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Over the past several months, researchers have seen a small number of phishing attempts taking advantage of a feature in older versions of IE called MIME Sniffing. It’s a weak attempt to bypass spam and phishing filters, by having a non-HTML link in an email.

It’s a pretty dumb hack, frankly. But it’s mildly interesting to observe.

Basically, a phisher takes advantage of a vulnerability in IE versions 4 through 7, where you can have the web server tell the browser that the content type is a particular type of file (jpg, png or gif), but actually render an HTML page (or whatever else).

What’s happening is that IE is “correcting” what it assumes is a mistake. The technique is explained in detail in this Heise article (thanks DJ).

Today, I saw an interesting phish, with the following URL:$ISAPI.dll?Sign&ru=http%3A%2F%2Fwww¬.it%2F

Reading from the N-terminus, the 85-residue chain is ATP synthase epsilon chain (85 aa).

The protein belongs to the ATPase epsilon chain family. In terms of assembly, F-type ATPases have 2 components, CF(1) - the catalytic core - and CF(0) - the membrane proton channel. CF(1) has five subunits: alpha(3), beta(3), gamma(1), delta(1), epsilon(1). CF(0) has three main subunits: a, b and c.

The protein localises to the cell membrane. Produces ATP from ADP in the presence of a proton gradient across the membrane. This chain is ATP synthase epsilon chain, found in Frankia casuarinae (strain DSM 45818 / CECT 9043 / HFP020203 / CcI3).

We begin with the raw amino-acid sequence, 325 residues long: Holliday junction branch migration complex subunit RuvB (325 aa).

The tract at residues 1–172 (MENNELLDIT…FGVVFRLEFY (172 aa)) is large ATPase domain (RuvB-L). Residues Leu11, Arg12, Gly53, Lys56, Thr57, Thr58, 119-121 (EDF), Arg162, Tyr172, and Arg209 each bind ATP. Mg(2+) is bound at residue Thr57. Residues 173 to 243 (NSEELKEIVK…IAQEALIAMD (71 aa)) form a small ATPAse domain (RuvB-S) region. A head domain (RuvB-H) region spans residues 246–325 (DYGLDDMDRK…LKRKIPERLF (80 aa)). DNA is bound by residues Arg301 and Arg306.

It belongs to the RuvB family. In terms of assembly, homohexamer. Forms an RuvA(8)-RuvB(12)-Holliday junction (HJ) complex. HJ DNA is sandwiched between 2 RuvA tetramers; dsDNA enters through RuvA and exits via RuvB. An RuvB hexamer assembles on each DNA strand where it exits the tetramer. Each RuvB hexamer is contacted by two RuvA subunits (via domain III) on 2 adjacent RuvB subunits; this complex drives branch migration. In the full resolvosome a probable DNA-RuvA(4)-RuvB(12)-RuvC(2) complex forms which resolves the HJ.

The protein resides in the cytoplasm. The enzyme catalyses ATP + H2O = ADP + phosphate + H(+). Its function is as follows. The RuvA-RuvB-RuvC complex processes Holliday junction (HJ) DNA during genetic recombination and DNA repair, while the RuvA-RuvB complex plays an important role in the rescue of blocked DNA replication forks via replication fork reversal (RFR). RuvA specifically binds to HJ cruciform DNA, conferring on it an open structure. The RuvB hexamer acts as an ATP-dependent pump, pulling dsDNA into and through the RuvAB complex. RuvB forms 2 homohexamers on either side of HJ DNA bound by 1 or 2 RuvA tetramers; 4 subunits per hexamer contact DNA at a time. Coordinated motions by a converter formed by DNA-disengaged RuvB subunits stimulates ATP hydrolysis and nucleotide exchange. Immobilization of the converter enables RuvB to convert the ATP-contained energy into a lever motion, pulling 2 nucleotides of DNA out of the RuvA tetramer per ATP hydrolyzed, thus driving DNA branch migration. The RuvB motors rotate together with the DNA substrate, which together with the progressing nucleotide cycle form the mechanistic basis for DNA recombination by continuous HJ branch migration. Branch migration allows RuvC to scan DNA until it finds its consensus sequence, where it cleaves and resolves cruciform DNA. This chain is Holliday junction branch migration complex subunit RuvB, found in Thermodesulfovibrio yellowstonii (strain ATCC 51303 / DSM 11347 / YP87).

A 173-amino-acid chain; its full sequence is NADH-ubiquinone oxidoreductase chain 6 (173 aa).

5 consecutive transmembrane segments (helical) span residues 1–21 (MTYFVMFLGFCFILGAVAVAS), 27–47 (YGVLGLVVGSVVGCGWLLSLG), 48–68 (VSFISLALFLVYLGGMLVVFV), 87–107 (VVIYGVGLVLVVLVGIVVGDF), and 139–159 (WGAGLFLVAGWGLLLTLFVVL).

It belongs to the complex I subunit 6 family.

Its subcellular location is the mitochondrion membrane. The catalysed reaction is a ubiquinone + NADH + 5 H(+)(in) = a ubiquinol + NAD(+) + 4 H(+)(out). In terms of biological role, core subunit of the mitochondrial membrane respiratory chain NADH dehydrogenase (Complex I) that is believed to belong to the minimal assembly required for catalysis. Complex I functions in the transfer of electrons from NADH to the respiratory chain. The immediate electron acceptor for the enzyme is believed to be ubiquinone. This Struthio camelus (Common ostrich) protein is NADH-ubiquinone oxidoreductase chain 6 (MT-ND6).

Or more simply,

(the text string after the ? being simply garbage made to look like a querystring).

So, let’s use a simple tool like web-sniffer to see what’s going on here:


As you can see on the top of the screen, the server is telling the browser that it’s a JPEG file. But when we look at the content, it’s HTML.

And IE 7 will render it as HTML, because it’s assuming the web server made a mistake, and is correcting the “error”:


Nifty, eh?

Let’s take a look at the same page in Firefox:


This whole MIME sniffing thing has been handled in IE 8. It’s the older versions of IE that display the page incorrectly.

Alex Eckelberry
(Hat tip to N)